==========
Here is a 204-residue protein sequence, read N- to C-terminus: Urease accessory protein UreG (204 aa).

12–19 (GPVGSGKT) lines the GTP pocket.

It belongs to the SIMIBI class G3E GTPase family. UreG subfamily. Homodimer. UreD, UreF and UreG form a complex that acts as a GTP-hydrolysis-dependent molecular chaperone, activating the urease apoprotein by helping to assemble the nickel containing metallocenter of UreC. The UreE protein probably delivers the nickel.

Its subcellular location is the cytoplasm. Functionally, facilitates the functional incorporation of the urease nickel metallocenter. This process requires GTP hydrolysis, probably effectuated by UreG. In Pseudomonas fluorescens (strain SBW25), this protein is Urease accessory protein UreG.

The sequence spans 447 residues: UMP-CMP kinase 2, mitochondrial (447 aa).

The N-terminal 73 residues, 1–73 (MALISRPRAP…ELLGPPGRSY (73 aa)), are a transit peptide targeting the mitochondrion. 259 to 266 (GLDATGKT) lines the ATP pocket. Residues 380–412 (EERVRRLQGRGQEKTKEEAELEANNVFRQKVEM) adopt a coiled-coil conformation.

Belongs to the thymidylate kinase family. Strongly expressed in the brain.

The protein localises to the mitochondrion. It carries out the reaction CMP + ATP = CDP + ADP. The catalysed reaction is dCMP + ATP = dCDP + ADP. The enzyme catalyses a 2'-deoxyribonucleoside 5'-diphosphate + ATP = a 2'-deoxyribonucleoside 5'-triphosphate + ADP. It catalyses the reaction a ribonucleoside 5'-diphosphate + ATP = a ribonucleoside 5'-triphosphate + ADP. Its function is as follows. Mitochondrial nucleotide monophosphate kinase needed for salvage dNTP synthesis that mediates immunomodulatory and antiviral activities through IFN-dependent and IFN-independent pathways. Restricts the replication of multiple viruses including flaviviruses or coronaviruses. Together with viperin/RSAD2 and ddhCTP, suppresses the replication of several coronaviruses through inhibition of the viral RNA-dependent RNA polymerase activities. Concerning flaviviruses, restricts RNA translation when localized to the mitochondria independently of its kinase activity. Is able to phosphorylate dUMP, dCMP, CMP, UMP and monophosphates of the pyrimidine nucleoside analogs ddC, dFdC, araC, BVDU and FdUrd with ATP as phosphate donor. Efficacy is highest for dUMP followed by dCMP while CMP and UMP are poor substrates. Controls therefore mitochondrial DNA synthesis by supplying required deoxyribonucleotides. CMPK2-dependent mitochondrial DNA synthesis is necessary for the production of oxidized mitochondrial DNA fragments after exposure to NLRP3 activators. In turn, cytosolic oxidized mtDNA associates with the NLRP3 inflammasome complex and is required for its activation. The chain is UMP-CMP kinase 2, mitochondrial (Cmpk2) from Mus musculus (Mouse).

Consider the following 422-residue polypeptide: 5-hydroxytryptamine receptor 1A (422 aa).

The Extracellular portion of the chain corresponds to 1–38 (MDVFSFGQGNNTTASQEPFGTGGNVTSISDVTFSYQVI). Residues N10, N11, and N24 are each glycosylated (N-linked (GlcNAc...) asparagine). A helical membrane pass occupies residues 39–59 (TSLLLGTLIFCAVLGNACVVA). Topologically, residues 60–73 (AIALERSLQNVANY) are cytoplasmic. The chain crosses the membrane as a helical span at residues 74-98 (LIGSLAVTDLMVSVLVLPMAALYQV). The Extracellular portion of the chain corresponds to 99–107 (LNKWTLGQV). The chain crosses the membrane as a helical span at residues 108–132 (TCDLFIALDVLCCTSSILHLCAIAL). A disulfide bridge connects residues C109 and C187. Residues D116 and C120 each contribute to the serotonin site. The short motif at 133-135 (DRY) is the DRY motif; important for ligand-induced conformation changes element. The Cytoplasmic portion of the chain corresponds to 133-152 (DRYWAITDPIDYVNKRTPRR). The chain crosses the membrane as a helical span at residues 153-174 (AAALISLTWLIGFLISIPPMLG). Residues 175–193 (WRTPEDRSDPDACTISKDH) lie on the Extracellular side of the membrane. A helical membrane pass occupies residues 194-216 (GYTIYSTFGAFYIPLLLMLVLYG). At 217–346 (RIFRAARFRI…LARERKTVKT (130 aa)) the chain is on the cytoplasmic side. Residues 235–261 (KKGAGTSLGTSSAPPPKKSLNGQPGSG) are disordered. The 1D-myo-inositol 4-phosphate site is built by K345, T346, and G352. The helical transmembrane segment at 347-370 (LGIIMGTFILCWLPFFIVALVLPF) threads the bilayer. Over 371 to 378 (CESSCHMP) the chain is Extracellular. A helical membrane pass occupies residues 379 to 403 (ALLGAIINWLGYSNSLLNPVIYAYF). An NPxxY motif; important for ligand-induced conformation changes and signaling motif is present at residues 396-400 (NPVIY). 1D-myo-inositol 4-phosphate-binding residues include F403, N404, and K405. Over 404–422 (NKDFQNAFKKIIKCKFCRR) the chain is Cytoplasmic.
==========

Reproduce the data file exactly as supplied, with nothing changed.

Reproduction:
Here is a 204-residue protein sequence, read N- to C-terminus: Urease accessory protein UreG (204 aa).

12–19 (GPVGSGKT) lines the GTP pocket.

It belongs to the SIMIBI class G3E GTPase family. UreG subfamily. Homodimer. UreD, UreF and UreG form a complex that acts as a GTP-hydrolysis-dependent molecular chaperone, activating the urease apoprotein by helping to assemble the nickel containing metallocenter of UreC. The UreE protein probably delivers the nickel.

Its subcellular location is the cytoplasm. Functionally, facilitates the functional incorporation of the urease nickel metallocenter. This process requires GTP hydrolysis, probably effectuated by UreG. In Pseudomonas fluorescens (strain SBW25), this protein is Urease accessory protein UreG.

The sequence spans 447 residues: UMP-CMP kinase 2, mitochondrial (447 aa).

The N-terminal 73 residues, 1–73 (MALISRPRAP…ELLGPPGRSY (73 aa)), are a transit peptide targeting the mitochondrion. 259 to 266 (GLDATGKT) lines the ATP pocket. Residues 380–412 (EERVRRLQGRGQEKTKEEAELEANNVFRQKVEM) adopt a coiled-coil conformation.

Belongs to the thymidylate kinase family. Strongly expressed in the brain.

The protein localises to the mitochondrion. It carries out the reaction CMP + ATP = CDP + ADP. The catalysed reaction is dCMP + ATP = dCDP + ADP. The enzyme catalyses a 2'-deoxyribonucleoside 5'-diphosphate + ATP = a 2'-deoxyribonucleoside 5'-triphosphate + ADP. It catalyses the reaction a ribonucleoside 5'-diphosphate + ATP = a ribonucleoside 5'-triphosphate + ADP. Its function is as follows. Mitochondrial nucleotide monophosphate kinase needed for salvage dNTP synthesis that mediates immunomodulatory and antiviral activities through IFN-dependent and IFN-independent pathways. Restricts the replication of multiple viruses including flaviviruses or coronaviruses. Together with viperin/RSAD2 and ddhCTP, suppresses the replication of several coronaviruses through inhibition of the viral RNA-dependent RNA polymerase activities. Concerning flaviviruses, restricts RNA translation when localized to the mitochondria independently of its kinase activity. Is able to phosphorylate dUMP, dCMP, CMP, UMP and monophosphates of the pyrimidine nucleoside analogs ddC, dFdC, araC, BVDU and FdUrd with ATP as phosphate donor. Efficacy is highest for dUMP followed by dCMP while CMP and UMP are poor substrates. Controls therefore mitochondrial DNA synthesis by supplying required deoxyribonucleotides. CMPK2-dependent mitochondrial DNA synthesis is necessary for the production of oxidized mitochondrial DNA fragments after exposure to NLRP3 activators. In turn, cytosolic oxidized mtDNA associates with the NLRP3 inflammasome complex and is required for its activation. The chain is UMP-CMP kinase 2, mitochondrial (Cmpk2) from Mus musculus (Mouse).

Consider the following 422-residue polypeptide: 5-hydroxytryptamine receptor 1A (422 aa).

The Extracellular portion of the chain corresponds to 1–38 (MDVFSFGQGNNTTASQEPFGTGGNVTSISDVTFSYQVI). Residues N10, N11, and N24 are each glycosylated (N-linked (GlcNAc...) asparagine). A helical membrane pass occupies residues 39–59 (TSLLLGTLIFCAVLGNACVVA). Topologically, residues 60–73 (AIALERSLQNVANY) are cytoplasmic. The chain crosses the membrane as a helical span at residues 74-98 (LIGSLAVTDLMVSVLVLPMAALYQV). The Extracellular portion of the chain corresponds to 99–107 (LNKWTLGQV). The chain crosses the membrane as a helical span at residues 108–132 (TCDLFIALDVLCCTSSILHLCAIAL). A disulfide bridge connects residues C109 and C187. Residues D116 and C120 each contribute to the serotonin site. The short motif at 133-135 (DRY) is the DRY motif; important for ligand-induced conformation changes element. The Cytoplasmic portion of the chain corresponds to 133-152 (DRYWAITDPIDYVNKRTPRR). The chain crosses the membrane as a helical span at residues 153-174 (AAALISLTWLIGFLISIPPMLG). Residues 175–193 (WRTPEDRSDPDACTISKDH) lie on the Extracellular side of the membrane. A helical membrane pass occupies residues 194-216 (GYTIYSTFGAFYIPLLLMLVLYG). At 217–346 (RIFRAARFRI…LARERKTVKT (130 aa)) the chain is on the cytoplasmic side. Residues 235–261 (KKGAGTSLGTSSAPPPKKSLNGQPGSG) are disordered. The 1D-myo-inositol 4-phosphate site is built by K345, T346, and G352. The helical transmembrane segment at 347-370 (LGIIMGTFILCWLPFFIVALVLPF) threads the bilayer. Over 371 to 378 (CESSCHMP) the chain is Extracellular. A helical membrane pass occupies residues 379 to 403 (ALLGAIINWLGYSNSLLNPVIYAYF). An NPxxY motif; important for ligand-induced conformation changes and signaling motif is present at residues 396-400 (NPVIY). 1D-myo-inositol 4-phosphate-binding residues include F403, N404, and K405. Over 404–422 (NKDFQNAFKKIIKCKFCRR) the chain is Cytoplasmic.